WMD: From John Donaldson's book A legend On the Road:
D La Pierre Ballard has this to say about the exhibition:
Bobby played 40 games that night at the University of Wichita Campus Activities Center. He lost to me, drew with Dan Pritchard and won the rest. His most notable game was against Keith Carson, who was the best player in Oklahoma at the time. Bobby played the Vienna. Eventually an
ending was reached in which Bobby had an f-pawn and an h-pawn. Keith had studied this Rook and Pawn type of ending previously and thought he could draw. Bobby played like Capablanca and by constant maneuvering managed a win.
I went with the man who organized the exhibition to pick up Bobby. I cannot remember that man's name. He had been a Colonel. Bobby was very late - 45 minutes, I recall. On the way to the simul I sat with him and chatted.
I asked him about his recent article in the magazine ChessWorld, which only lasted three issues. He had listed the ten best players of all time. He had put Morphy as first. He told me that Morphy, were he alive, would have been then the best player in the world. The great accumulation of knowledge since 1860 would be assimilated and mastered by Morphy very quickly and then, were he alive in 1964, he would have been the best.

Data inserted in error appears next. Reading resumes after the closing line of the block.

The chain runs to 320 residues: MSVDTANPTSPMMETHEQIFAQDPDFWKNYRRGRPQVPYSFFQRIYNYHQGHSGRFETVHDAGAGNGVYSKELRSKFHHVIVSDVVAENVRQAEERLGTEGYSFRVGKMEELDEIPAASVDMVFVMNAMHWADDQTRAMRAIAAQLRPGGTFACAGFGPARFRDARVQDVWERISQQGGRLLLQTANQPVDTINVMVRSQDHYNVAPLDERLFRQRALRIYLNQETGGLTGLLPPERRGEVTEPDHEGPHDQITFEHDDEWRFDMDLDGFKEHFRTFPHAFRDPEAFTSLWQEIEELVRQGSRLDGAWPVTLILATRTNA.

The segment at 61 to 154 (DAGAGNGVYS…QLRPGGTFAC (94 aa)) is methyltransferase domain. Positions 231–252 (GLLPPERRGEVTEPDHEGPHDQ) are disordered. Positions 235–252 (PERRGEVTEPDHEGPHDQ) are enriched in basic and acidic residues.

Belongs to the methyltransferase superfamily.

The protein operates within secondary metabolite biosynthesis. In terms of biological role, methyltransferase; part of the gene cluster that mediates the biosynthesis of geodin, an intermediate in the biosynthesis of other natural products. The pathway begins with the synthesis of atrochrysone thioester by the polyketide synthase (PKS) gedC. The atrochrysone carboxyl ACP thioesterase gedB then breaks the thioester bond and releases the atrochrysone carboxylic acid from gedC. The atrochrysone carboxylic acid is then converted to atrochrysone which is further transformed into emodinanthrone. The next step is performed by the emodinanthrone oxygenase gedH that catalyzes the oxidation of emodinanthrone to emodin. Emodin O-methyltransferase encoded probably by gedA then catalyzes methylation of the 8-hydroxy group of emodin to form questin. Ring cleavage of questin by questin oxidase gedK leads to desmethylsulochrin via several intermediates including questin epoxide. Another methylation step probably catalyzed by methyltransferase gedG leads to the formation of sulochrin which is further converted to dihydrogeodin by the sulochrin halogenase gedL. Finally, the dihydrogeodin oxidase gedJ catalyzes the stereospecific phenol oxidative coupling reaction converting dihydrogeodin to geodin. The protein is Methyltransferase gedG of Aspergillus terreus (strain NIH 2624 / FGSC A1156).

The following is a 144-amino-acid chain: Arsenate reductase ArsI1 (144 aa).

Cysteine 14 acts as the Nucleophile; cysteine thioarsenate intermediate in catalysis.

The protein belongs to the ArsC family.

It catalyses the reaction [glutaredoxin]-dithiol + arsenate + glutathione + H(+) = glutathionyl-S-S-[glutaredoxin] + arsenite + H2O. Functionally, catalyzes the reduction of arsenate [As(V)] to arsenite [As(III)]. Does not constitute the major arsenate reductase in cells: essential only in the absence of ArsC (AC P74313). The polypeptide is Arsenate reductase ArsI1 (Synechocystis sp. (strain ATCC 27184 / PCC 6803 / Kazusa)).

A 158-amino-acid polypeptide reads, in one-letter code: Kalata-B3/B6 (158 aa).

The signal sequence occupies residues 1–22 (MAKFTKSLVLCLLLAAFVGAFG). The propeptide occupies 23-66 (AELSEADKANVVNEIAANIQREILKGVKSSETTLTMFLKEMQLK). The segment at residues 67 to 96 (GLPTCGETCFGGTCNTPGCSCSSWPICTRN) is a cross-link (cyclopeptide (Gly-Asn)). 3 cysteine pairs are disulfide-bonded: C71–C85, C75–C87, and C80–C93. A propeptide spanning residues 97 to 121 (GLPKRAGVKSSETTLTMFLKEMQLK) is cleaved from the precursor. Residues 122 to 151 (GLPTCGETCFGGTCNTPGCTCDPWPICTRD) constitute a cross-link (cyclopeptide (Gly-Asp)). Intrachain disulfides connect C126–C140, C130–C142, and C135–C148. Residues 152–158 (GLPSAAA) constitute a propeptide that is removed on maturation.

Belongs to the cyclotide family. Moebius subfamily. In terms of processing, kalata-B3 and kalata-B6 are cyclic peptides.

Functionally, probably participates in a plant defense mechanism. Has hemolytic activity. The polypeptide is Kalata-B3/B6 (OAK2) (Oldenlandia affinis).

I asked him about Petrosian. He rattled off an ending from a game of Petrosian's and said, "The man obviously did not know how to play that ending."
Before the simul Bobby gave a talk about his famous game at Bled 1961 where he had beaten Geller in 22 moves. Bobby had White in a Steinitz Deferred Ruy. Bobby started the talk by showing 1.e4 on the board. He then said, "I always play pawn to King four for my first move just like Steinitz did before he got old!"
During my game Bobby made no comments until the end. He said after he turned over his King that 32.Qh7+ would have been much better than what he played. He did not say "I resign." I noticed that when he played a pawn or Bishop that he thoughtfully screwed it into the board, i.e. he twisted it between his thumb and forefinger.
It cost $5 to play Bobby. That was a lot for a 19-year-old college student then. I figured it was my one and only chance in my whole lifetime so I put a big effort into it. My game ran over three hours and I did not move a muscle the whole time, except to play my moves.